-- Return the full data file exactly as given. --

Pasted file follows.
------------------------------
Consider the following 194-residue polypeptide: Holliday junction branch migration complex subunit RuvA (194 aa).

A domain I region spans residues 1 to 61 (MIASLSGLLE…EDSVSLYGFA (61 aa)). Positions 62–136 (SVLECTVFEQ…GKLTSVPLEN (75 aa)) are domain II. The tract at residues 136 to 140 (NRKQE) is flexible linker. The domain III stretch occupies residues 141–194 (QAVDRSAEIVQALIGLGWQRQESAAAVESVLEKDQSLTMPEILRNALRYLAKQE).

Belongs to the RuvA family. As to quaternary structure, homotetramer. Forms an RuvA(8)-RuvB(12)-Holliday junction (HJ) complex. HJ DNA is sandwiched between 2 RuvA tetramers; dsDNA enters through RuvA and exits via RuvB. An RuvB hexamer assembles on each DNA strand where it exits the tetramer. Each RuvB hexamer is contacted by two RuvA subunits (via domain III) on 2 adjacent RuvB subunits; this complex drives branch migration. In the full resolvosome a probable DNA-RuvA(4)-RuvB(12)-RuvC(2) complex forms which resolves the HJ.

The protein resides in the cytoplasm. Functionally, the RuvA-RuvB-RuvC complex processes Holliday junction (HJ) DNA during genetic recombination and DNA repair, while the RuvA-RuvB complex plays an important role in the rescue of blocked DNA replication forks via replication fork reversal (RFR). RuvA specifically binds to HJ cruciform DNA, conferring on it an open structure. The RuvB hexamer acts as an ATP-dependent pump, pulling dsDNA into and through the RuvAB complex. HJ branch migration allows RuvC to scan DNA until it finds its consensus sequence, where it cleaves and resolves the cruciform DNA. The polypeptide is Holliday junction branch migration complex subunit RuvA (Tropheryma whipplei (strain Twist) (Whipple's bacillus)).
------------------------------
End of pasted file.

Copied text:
Consider the following 194-residue polypeptide: Holliday junction branch migration complex subunit RuvA (194 aa).

A domain I region spans residues 1 to 61 (MIASLSGLLE…EDSVSLYGFA (61 aa)). Positions 62–136 (SVLECTVFEQ…GKLTSVPLEN (75 aa)) are domain II. The tract at residues 136 to 140 (NRKQE) is flexible linker. The domain III stretch occupies residues 141–194 (QAVDRSAEIVQALIGLGWQRQESAAAVESVLEKDQSLTMPEILRNALRYLAKQE).

Belongs to the RuvA family. As to quaternary structure, homotetramer. Forms an RuvA(8)-RuvB(12)-Holliday junction (HJ) complex. HJ DNA is sandwiched between 2 RuvA tetramers; dsDNA enters through RuvA and exits via RuvB. An RuvB hexamer assembles on each DNA strand where it exits the tetramer. Each RuvB hexamer is contacted by two RuvA subunits (via domain III) on 2 adjacent RuvB subunits; this complex drives branch migration. In the full resolvosome a probable DNA-RuvA(4)-RuvB(12)-RuvC(2) complex forms which resolves the HJ.

The protein resides in the cytoplasm. Functionally, the RuvA-RuvB-RuvC complex processes Holliday junction (HJ) DNA during genetic recombination and DNA repair, while the RuvA-RuvB complex plays an important role in the rescue of blocked DNA replication forks via replication fork reversal (RFR). RuvA specifically binds to HJ cruciform DNA, conferring on it an open structure. The RuvB hexamer acts as an ATP-dependent pump, pulling dsDNA into and through the RuvAB complex. HJ branch migration allows RuvC to scan DNA until it finds its consensus sequence, where it cleaves and resolves the cruciform DNA. The polypeptide is Holliday junction branch migration complex subunit RuvA (Tropheryma whipplei (strain Twist) (Whipple's bacillus)).